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The Cubs And Indians Are Fighting Short Rest In Game 7

Just like that, the Chicago Cubs suddenly have roughly a coin flip’s prospect of winning their first World Series in 108 years. The Cubs grabbed this chance by winning 9-3 on Cleveland’s home turf in Game 6 on Tuesday, evening the Series at 3-3. Chicago struck first, scoring six runs against the Indians’ Josh Tomlin, who was starting on three days’ rest. Now it all comes down to Game 7 tonight, when the Cubs will face another starter going on three days’ rest: the Indians’ unhittable ace, Corey Kluber.

The last time Chicago faced Tomlin, the result was very different. In Game 3, Tomlin — operating on a normal amount of rest — held the Cubs to only two hits over 4.2 innings, shutting down their offense in a 1-0 Chicago loss. Part of that dominance came from an inconsistently called strike zone, but Tomlin was genuinely sharp that night.

Tomlin couldn’t muster the same magic Tuesday. The major difference was the amount of rest. Since 2000,1 there have been 12 World Series starts on three or fewer days of rest by pitchers who also had at least one start with more rest in the same series (counting Tomlin in this series). The 11 pitchers who made those 12 short-rest starts tend to be among the best in baseball, including Curt Schilling, CC Sabathia and Josh Beckett (Schilling made two short-rest starts in the 2001 World Series). Overall, those 11 pitchers allowed an average of 2.6 more earned runs per nine innings in their short-rest World Series starts compared with their non-short-rest World Series starts. In other words, pitching on short rest added about 2.60 to their ERAs. Without complete time off, these starters got much worse in other key indicators: walks per nine innings rose by 0.6 while strikeouts per nine fell by 0.9.2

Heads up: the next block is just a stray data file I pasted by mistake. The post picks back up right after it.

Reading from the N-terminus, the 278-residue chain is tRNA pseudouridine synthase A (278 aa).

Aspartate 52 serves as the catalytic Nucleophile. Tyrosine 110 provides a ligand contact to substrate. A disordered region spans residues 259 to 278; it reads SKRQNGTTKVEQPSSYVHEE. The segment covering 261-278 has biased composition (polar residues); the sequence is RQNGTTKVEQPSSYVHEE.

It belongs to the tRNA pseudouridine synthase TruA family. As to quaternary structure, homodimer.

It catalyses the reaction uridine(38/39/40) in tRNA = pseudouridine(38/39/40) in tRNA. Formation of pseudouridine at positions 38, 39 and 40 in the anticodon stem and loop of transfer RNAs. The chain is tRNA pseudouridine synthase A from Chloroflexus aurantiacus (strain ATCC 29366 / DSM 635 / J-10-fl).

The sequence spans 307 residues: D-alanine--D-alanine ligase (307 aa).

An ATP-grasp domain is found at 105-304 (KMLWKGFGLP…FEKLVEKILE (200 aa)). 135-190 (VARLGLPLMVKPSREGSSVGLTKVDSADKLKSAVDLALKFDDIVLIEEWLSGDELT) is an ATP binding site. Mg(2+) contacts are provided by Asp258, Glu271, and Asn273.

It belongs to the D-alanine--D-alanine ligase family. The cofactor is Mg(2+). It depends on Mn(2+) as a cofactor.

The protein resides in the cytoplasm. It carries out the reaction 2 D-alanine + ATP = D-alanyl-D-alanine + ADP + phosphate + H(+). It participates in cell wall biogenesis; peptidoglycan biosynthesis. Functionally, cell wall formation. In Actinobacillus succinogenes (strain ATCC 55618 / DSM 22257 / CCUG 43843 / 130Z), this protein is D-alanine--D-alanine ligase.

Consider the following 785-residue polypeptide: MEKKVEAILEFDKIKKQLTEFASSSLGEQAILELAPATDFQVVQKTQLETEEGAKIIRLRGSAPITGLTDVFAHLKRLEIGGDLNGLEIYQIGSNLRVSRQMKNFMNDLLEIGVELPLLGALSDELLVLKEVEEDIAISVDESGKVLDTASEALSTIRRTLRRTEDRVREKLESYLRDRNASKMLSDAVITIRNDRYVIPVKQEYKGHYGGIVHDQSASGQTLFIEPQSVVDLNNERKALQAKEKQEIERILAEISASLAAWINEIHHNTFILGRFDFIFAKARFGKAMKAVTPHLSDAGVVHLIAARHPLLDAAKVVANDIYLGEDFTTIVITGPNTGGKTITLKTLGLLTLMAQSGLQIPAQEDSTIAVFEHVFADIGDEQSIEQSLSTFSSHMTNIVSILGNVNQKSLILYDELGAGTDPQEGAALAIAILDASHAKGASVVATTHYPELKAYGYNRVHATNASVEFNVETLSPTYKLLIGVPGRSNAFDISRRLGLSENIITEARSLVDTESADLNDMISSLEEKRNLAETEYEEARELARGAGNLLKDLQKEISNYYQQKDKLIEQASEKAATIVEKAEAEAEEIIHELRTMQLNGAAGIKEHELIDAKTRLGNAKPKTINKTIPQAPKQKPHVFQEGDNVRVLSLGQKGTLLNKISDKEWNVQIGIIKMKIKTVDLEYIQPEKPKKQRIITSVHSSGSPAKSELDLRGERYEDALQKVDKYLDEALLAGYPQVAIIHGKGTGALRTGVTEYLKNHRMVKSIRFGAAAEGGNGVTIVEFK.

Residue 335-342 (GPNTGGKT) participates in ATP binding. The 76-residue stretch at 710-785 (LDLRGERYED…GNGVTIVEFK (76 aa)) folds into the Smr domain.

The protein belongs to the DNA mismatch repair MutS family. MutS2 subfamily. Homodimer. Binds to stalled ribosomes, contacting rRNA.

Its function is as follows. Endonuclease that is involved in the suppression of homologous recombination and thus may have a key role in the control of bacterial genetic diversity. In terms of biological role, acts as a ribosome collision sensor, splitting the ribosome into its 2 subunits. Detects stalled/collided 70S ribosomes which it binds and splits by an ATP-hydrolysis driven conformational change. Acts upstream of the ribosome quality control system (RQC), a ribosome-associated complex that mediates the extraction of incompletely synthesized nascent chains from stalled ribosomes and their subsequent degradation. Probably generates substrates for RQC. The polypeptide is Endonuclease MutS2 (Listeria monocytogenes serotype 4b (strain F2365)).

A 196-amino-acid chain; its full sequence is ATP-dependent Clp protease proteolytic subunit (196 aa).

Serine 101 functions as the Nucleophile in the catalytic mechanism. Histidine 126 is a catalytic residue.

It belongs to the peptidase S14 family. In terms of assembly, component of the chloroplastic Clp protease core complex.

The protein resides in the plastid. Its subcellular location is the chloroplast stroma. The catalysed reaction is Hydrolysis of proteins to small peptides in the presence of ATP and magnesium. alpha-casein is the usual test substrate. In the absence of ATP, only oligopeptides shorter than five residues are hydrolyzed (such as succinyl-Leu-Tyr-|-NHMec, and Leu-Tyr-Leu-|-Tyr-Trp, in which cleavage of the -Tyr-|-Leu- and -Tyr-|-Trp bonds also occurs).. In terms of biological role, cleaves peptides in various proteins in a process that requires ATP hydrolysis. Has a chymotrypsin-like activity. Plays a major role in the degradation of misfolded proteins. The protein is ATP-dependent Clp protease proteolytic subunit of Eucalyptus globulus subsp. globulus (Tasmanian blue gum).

Kluber, the Game 7 starter, isn’t just any pitcher, of course. He’s one of the best in baseball, and he shut down the Cubs on short rest already once this series, in Game 4.3 And to make matters worse for the Cubs, Chicago manager Joe Maddon inexplicably put closer Aroldis Chapman into Tuesday’s game with the team up five runs in the seventh inning. That may have been because of a lack of trust by Maddon in his bullpen or simply extreme risk aversion in a big moment. After the game, he said, “I thought the game could have been lost right there if we did not take care of it properly.” Either way, Maddon taxed one of his best resources.

Meanwhile, the Indians kept both of their super relievers — Andrew Miller and Cody Allen — out of the game. If a tired Kluber does begin to struggle, Indians manager Terry Francona can turn to these arms for several innings. The World Series will therefore come down to a recipe that has worked so well for these Indians during the playoffs: a tired but effective Kluber, combined with fireman appearances by two top relievers. To break their championship drought, the Cubs will have to overcome this pairing like no other team has before in these playoffs.


  1. To reflect the modern usage of starters.

  2. To account for different numbers of innings that our 11 pitchers threw in the World Series, we weighted each pitcher’s stats by the harmonic mean of the number of innings he threw in short-rest starts in the series and the number of innings he threw in non-short-rest starts in the same series.

  3. The Indians have been careful about managing Kluber’s workload, consistently removing him after about 80 pitches. But World Series starts tend to be short anyway, averaging 92 pitches (since 2000), so Kluber’s starts this Series haven’t been much shorter than normal.

Rob Arthur is a former baseball columnist for FiveThirtyEight. He also wrote about crime.